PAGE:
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RE: Psychology Addict # 37 | What Do you Do When Things go Wrong?

in #psychology3 years ago (edited)

Ok, as I'm writing this, I'm not sure where I will end, but since you shared about your friend, it can't hurt to share something about myself as well.

For me, the answer whether you will get through difficult times or not is quite binary: either you kill yourself - or you don't.
I don't think there's much in between. It may sound trivial, but this is something really important to be constantly aware of:

As long as you have not taken your own life, you still have something to live for. It's important to start focusing on these things.



How to actually get there is the main question for people dealing with hardships like affective disorders.
I've spent many years with these thoughts and feelings. The numbness, bitterness, anxiety, sadness. I actually cherished them - as weird as this may sound. I WANTED to feel miserable, because I thought this is the only way of me feeling at least something. There were times, when I exercised till my muscles hurt, my body almost broke and then I took a knife and used the tip of the blade and pressed it into my body to feel the pain - because I needed a way to distract myself from the thoughts which were tormenting back then every single fucking day, hour and minute.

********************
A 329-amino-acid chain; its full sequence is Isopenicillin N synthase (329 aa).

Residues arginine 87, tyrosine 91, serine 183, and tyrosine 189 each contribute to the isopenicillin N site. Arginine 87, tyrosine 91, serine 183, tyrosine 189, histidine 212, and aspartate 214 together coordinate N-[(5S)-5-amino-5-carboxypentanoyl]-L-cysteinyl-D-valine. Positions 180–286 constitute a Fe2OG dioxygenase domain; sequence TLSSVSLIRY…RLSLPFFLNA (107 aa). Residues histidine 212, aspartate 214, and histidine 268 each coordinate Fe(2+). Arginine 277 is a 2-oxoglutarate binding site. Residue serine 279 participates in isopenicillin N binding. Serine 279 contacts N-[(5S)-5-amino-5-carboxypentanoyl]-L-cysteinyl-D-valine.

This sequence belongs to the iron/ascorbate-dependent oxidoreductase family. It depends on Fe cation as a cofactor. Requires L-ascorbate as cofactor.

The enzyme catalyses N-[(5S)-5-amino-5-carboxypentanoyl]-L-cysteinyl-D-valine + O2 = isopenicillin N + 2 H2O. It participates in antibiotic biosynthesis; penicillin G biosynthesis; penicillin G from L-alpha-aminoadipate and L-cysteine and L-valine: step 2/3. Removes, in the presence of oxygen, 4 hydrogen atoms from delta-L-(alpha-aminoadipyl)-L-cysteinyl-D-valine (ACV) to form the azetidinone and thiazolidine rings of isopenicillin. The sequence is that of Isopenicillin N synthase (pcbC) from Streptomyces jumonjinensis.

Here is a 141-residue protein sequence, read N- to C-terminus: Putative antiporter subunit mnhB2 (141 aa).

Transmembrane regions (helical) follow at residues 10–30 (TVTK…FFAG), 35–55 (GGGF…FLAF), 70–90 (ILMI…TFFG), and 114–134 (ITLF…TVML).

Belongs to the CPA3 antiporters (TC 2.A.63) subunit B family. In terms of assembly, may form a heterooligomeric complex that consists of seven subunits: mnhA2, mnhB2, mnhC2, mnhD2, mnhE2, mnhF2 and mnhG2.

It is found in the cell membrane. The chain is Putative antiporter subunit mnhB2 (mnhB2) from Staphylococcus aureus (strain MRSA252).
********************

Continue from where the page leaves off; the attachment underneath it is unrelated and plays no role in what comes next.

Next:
These were the few times I actually felt alive.

The alternative would have been as simple as final. I don't know how many times I sat on that specific spot on the bridge near my place. I could have just ended it back then. Once and for all. But obviously, I didn't.
Sometimes I ask myself, whether this was the right decision - but judging from my current life situation, the amazing people I've met after that time and the ones who were already there with me, I'm glad I stayed on that bridge and not below it.

My point is:
Even if life is apparently fucked up, there might still be something worth living for. Either it's the people who care about you, or the things you can do to prove every hater wrong. If only cynicism and spite are what's keeping you alive - good. Embrace it, let it fill every singe breath of your body. With time, it may transform into something more positive - but for a start it can you to survive. Many people think, that hate or other kinds of negative thoughts are bad in general and nothing of use can emerge from them - they are wrong.